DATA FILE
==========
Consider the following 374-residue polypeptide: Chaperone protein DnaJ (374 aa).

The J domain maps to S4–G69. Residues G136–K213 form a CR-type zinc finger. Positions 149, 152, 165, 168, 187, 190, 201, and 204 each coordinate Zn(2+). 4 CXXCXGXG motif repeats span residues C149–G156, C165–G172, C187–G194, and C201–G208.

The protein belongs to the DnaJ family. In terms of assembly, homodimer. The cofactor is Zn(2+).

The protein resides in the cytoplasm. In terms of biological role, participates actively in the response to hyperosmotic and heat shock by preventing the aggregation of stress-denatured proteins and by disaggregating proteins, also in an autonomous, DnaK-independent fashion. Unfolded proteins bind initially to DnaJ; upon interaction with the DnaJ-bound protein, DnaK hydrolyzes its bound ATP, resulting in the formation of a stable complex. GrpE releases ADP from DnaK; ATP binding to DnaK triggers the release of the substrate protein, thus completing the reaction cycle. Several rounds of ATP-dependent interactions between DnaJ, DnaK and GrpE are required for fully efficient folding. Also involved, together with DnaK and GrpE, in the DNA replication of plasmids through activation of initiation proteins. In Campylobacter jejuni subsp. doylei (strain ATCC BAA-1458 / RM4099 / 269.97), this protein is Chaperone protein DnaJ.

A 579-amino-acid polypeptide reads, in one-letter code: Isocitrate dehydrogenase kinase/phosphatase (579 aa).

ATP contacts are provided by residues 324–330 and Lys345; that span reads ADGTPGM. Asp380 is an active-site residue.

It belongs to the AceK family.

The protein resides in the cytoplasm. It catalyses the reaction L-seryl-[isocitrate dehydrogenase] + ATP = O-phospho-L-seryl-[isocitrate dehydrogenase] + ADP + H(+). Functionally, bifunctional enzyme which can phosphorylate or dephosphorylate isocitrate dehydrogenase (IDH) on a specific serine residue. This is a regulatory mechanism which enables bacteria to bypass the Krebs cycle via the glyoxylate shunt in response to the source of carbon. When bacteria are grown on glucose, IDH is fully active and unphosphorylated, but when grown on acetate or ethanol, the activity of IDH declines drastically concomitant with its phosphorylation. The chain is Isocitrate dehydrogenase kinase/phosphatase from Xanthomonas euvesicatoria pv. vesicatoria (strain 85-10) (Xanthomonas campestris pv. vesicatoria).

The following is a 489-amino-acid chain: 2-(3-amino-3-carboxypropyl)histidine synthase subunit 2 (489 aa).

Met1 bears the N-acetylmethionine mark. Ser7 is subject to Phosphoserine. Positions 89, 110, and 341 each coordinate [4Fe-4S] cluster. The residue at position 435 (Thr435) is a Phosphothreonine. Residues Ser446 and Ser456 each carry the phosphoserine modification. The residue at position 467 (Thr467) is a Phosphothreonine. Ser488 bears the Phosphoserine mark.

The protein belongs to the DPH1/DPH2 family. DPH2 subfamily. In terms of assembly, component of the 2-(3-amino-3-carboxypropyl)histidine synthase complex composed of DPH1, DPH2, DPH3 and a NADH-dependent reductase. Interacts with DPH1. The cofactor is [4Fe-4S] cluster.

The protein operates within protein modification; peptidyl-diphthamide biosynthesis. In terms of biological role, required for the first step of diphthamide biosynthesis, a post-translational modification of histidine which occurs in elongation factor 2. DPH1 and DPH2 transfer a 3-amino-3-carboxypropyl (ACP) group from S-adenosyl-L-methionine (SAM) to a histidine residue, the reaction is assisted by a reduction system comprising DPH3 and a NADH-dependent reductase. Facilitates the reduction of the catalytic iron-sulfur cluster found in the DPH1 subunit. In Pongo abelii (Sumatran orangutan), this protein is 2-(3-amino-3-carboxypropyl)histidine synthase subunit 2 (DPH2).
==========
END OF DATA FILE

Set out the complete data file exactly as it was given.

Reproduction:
Consider the following 374-residue polypeptide: Chaperone protein DnaJ (374 aa).

The J domain maps to S4–G69. Residues G136–K213 form a CR-type zinc finger. Positions 149, 152, 165, 168, 187, 190, 201, and 204 each coordinate Zn(2+). 4 CXXCXGXG motif repeats span residues C149–G156, C165–G172, C187–G194, and C201–G208.

The protein belongs to the DnaJ family. In terms of assembly, homodimer. The cofactor is Zn(2+).

The protein resides in the cytoplasm. In terms of biological role, participates actively in the response to hyperosmotic and heat shock by preventing the aggregation of stress-denatured proteins and by disaggregating proteins, also in an autonomous, DnaK-independent fashion. Unfolded proteins bind initially to DnaJ; upon interaction with the DnaJ-bound protein, DnaK hydrolyzes its bound ATP, resulting in the formation of a stable complex. GrpE releases ADP from DnaK; ATP binding to DnaK triggers the release of the substrate protein, thus completing the reaction cycle. Several rounds of ATP-dependent interactions between DnaJ, DnaK and GrpE are required for fully efficient folding. Also involved, together with DnaK and GrpE, in the DNA replication of plasmids through activation of initiation proteins. In Campylobacter jejuni subsp. doylei (strain ATCC BAA-1458 / RM4099 / 269.97), this protein is Chaperone protein DnaJ.

A 579-amino-acid polypeptide reads, in one-letter code: Isocitrate dehydrogenase kinase/phosphatase (579 aa).

ATP contacts are provided by residues 324–330 and Lys345; that span reads ADGTPGM. Asp380 is an active-site residue.

It belongs to the AceK family.

The protein resides in the cytoplasm. It catalyses the reaction L-seryl-[isocitrate dehydrogenase] + ATP = O-phospho-L-seryl-[isocitrate dehydrogenase] + ADP + H(+). Functionally, bifunctional enzyme which can phosphorylate or dephosphorylate isocitrate dehydrogenase (IDH) on a specific serine residue. This is a regulatory mechanism which enables bacteria to bypass the Krebs cycle via the glyoxylate shunt in response to the source of carbon. When bacteria are grown on glucose, IDH is fully active and unphosphorylated, but when grown on acetate or ethanol, the activity of IDH declines drastically concomitant with its phosphorylation. The chain is Isocitrate dehydrogenase kinase/phosphatase from Xanthomonas euvesicatoria pv. vesicatoria (strain 85-10) (Xanthomonas campestris pv. vesicatoria).

The following is a 489-amino-acid chain: 2-(3-amino-3-carboxypropyl)histidine synthase subunit 2 (489 aa).

Met1 bears the N-acetylmethionine mark. Ser7 is subject to Phosphoserine. Positions 89, 110, and 341 each coordinate [4Fe-4S] cluster. The residue at position 435 (Thr435) is a Phosphothreonine. Residues Ser446 and Ser456 each carry the phosphoserine modification. The residue at position 467 (Thr467) is a Phosphothreonine. Ser488 bears the Phosphoserine mark.

The protein belongs to the DPH1/DPH2 family. DPH2 subfamily. In terms of assembly, component of the 2-(3-amino-3-carboxypropyl)histidine synthase complex composed of DPH1, DPH2, DPH3 and a NADH-dependent reductase. Interacts with DPH1. The cofactor is [4Fe-4S] cluster.

The protein operates within protein modification; peptidyl-diphthamide biosynthesis. In terms of biological role, required for the first step of diphthamide biosynthesis, a post-translational modification of histidine which occurs in elongation factor 2. DPH1 and DPH2 transfer a 3-amino-3-carboxypropyl (ACP) group from S-adenosyl-L-methionine (SAM) to a histidine residue, the reaction is assisted by a reduction system comprising DPH3 and a NADH-dependent reductase. Facilitates the reduction of the catalytic iron-sulfur cluster found in the DPH1 subunit. In Pongo abelii (Sumatran orangutan), this protein is 2-(3-amino-3-carboxypropyl)histidine synthase subunit 2 (DPH2).